My final wishlist ‘want’ is the fabulous Rotunda -Nash-designed, incredible history, odd construction methods – and absolutely locked up.

But that’s enough of what we can’t see. Before I go onto what we can, I really want to talk about the book that’s come out celebrating the event. It’s not cheap, but it is beautiful, and one of those books that you’d want as a physical presence, rather than on your Kindle.

A hardcover, full-colour exploration of the kind of buildings open across London, it features heavily the modern, achitect-led constructions rather than the historic ones I tend to graduate towards. The great thing about this is that, flicking through, I find myself fascinated by them – my eye doesn’t really catch listings in the brochure about modern buildings, but seeing a photo of a particularly odd/innovative design makes me want to read the write-up and the write-up makes me want to see the real thing. Often the sculptures inside very large, airy atriums pull me in more than the buildings themselves.

Obviously other people’s homes are particularly nose-worthy and the ones in this book are, for the most part sleek, smooth and design marvels, especially the ones created in teeny spaces, using innovative technology. But how on earth would you live in such places? Don’t these people have clutter? I note that at least one place has children living in it. HOW? Where are the books? The toys? The papers? The mess? The crayons? Those poor kids…

There’s only one actual Greenwich place in the book  - if you’ve never been to Greenwich Yacht Club, it’s worth a sneak around there, and reading the background to it and the GMV, but there are close things – such as the extraordinary cathedral of sewage, Crossness (never been? Go!) and the very wonderful Trinity Buoy Wharf – so near, and once, so far – now a little easier to visit thanks to the cable car. It’s also worth checking out Marlborough House in Pall Mall to see the loot from the greatest act of Royal vandalism Greenwich has known. Both are discussed in the book.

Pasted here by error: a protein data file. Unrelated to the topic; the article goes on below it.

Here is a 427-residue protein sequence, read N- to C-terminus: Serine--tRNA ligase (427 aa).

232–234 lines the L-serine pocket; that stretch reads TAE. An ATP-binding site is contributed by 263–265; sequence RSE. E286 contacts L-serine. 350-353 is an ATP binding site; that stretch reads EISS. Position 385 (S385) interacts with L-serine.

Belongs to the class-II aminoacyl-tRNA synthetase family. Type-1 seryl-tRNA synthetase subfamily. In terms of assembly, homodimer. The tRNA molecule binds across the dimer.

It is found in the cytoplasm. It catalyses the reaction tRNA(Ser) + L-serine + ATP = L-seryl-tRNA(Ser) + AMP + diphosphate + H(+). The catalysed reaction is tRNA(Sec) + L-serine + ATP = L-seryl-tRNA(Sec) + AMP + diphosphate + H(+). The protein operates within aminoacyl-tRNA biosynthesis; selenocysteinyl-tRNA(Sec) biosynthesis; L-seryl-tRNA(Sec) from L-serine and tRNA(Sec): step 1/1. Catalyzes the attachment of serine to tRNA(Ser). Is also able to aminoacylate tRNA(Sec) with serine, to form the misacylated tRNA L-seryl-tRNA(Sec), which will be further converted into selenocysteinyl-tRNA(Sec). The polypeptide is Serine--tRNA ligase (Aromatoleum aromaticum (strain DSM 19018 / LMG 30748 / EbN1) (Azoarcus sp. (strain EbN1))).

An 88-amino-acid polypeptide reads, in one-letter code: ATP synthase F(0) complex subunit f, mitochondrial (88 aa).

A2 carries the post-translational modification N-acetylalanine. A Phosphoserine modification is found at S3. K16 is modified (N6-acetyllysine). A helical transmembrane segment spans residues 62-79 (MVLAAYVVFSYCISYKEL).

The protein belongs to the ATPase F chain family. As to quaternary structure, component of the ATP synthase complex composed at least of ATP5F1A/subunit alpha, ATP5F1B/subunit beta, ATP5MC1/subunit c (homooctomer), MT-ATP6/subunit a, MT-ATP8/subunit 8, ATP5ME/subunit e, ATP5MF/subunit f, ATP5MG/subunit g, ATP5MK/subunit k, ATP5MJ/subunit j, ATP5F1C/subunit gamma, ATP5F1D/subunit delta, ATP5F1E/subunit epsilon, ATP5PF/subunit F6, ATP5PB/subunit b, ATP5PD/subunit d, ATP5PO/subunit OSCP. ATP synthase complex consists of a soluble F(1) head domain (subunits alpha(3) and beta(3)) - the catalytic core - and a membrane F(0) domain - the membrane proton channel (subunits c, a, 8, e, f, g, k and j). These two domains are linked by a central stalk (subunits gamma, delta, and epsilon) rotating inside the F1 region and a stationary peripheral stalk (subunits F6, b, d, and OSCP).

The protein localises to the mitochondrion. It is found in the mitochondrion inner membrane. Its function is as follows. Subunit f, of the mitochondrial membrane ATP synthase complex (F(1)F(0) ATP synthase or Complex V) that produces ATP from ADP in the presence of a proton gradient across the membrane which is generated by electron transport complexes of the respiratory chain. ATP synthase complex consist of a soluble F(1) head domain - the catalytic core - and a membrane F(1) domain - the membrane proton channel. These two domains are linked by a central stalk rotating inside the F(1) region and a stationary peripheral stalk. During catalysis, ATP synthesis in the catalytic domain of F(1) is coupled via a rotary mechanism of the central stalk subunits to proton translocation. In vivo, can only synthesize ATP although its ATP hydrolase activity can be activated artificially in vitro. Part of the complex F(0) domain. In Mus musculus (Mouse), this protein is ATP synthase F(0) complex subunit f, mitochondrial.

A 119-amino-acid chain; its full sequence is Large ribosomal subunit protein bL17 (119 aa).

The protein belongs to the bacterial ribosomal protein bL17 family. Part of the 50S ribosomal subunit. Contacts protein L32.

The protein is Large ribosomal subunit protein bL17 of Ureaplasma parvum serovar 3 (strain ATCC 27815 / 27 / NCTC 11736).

So -onto my Greenwich recommendations for the 22/23 September this year:

Blackheath House – I don’t know this, but I think I read it’s recently been listed. I may be wrong.

Charlton House – owned by the council and thus pretty empty, but the panelling, fireplaces, ceilings etc remain and are majestic.

Devonport Mausoleum – you can get pretty close to this anyway these days but I’m hoping to be allowed inside the fencing.

Dreadnought Library – I’ve never seen this – I always seem to turn up on the wrong day – but it’s apparently a good example of new within old.

Eltham Lodge – make sure you’re in plenty of time for this fabulous old mansion – I arrived on the stroke of 12.30 and was unceremoniously (and quite rudely) kicked out.

Greenwich Heritage Centre – nice place, not really sure why it’s on the list – it’s always open.

Greenwich Yacht Club – definitely worth a nose for the stilts alone.